Dygert, who last year won by the largest margin in history as the youngest-ever champion, lost control of her bike while approaching a curve to the right. Her front wheel bobbled, and she collided with the barricade, flipping over into an area with grass.

Dygert, her legs appearing bloodied, was tended to by several people, put on a stretcher and taken toward an ambulance.

“All we know is that she is conscious and talking,” according to USA Cycling, about 25 minutes after the crash. “More updates to come.”

About 10 minutes after the crash, Dutchwoman Anna van der Breggen won her first time trial title.

Van der Breggen took silver the last three years behind Dygert and countrywoman Annemiek van Vleuten, who missed this year’s race after breaking her wrist last week in the Giro Rosa.

Dygert, 23, had a 26-second lead at the 14-kilometer time check of the 31-kilometer race. Full results are here.

Dygert qualified for the Tokyo Olympics when she won last year’s world time trial title. She has been bidding to make the Olympics on the road and the track.

Worlds continue Friday with the men’s time trial airing on Olympic Channel and NBC Sports Gold for Cycling Pass subscribers at 8:15 a.m. ET. A full TV schedule is here.

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Diamond League slate ends in Doha with record holders; TV, stream info

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The Diamond League season ends on Friday in the place where it was supposed to start — Doha.

Like many sports, track and field’s calendar was put in disarray by the coronavirus pandemic. The Doha meet, originally scheduled for April 17 to open an Olympic season, was postponed five months while other stops were canceled altogether.

Now, Doha caps an unlikely season that still produced stirring performances. NBCSN coverage starts at 12 p.m. ET. NBC Sports Gold also streams live for subscribers.

The headliner is Swedish pole vaulter Mondo Duplantis, a leading contender for Male Athlete of the Year. Duplantis, who twice bettered the world record in February at indoor meets, last week produced the highest outdoor clearance in history, too, breaking a 26-year-old Sergey Bubka record.

Duplantis can mimic Bubka on Friday by attempting to raise his world record another centimeter — to 6.19 meters, or more than 20 feet, 3 inches.

The deepest track event in Doha is the finale, the women’s 3000m, featuring 3000m steeplechase world-record holder Beatrice Chepkoech, 5000m world champion Hellen Obiri and rising 1500m runner Gudaf Tsegay.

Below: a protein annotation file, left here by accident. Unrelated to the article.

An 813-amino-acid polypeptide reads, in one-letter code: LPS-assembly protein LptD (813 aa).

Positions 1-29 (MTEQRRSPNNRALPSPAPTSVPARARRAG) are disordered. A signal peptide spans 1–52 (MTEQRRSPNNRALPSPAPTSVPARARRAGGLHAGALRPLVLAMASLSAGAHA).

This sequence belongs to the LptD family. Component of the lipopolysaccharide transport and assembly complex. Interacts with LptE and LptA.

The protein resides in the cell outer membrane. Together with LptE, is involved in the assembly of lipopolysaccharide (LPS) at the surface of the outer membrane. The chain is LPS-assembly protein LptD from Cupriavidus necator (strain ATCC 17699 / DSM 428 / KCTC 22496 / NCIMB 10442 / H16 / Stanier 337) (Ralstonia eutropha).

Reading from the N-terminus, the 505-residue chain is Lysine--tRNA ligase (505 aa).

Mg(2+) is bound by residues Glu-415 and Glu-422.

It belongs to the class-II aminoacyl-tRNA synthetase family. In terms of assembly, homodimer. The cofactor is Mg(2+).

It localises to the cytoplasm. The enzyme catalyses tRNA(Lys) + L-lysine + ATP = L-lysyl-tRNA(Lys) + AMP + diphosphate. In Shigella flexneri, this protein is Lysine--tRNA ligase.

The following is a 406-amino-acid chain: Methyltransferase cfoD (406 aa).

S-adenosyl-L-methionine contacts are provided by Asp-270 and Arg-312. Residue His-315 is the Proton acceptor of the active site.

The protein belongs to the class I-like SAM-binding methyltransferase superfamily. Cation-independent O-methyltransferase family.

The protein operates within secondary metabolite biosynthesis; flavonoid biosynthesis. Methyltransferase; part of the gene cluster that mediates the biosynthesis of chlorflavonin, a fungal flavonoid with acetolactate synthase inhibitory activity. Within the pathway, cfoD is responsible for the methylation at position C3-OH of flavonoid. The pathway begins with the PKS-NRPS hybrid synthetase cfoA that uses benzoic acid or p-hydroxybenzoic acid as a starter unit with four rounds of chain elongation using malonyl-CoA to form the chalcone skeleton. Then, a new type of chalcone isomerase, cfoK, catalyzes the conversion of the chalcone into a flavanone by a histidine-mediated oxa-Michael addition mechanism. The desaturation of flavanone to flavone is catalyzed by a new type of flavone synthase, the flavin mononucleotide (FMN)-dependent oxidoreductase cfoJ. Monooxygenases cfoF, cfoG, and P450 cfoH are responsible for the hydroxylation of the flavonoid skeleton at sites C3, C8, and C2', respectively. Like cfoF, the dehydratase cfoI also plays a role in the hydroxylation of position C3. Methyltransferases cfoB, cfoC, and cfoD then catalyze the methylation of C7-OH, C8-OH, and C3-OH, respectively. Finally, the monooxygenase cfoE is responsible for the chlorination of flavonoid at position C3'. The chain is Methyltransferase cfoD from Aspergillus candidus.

Here are the Doha entry lists. Here’s the schedule of events (all times Eastern):

11:18 a.m. ET — Men’s Pole Vault
11:33 — Men’s 200m
12:03 p.m. — Men’s 400m
12:08 — Women’s Long Jump
12:12 — Women’s 100m Hurdles
12:21 — Men’s 1500m
12:34 — Men’s 110m Hurdles
12:43 — Women’s 800m
12:56 — Women’s 100m
1:07 — Men’s 800m
1:18 — Women’s 3000m

Here are three events to watch (statistics via Tilastopaja.org):

Men’s Pole Vault — 11:18 a.m.
Duplantis looks to complete a perfect 2020 against his two primary rivals — reigning world champion and American Sam Kendricks (who went undefeated in 2017) and 2012 Olympic champion and former world-record holder Renaud Lavillenie of France. Kendricks was the last man to beat Duplantis, at those 2019 World Championships, and is the only man to clear a height within nine inches of Duplantis’ best this outdoor season.

Women’s 100m — 12:56 p.m.
Olympic champion Elaine Thompson-Herah looks poised to finish the year as the world’s fastest woman after clocking 10.85 seconds in Rome last week, her fastest time outside of Jamaica in more than three years. That’s one hundredth faster than countrywoman Shelly-Ann Fraser-Pryce‘s best time of 2020. Thompson-Herah was fifth and fourth at the last two world championships after sweeping the Rio Olympic sprints. Like in Rome, her primary challengers in Doha are Ivorian Marie-Josée Ta Lou and 2018 U.S. champion Aleia Hobbs.

Women’s 3000m — 1:18 p.m.
A meeting of titans in a non-Olympic event. Chepkoech is the fastest steeplechaser in history by eight seconds. Obiri is the fastest Kenyan in history in the 3000m and the 5000m. Tsegay, just 23, chopped 3.26 seconds off her 1500m personal best in 2019, taking bronze at the world championships to become the second-fastest Ethiopian in history in that event. In all, the field includes five medalists from the 2019 Worlds across four different events.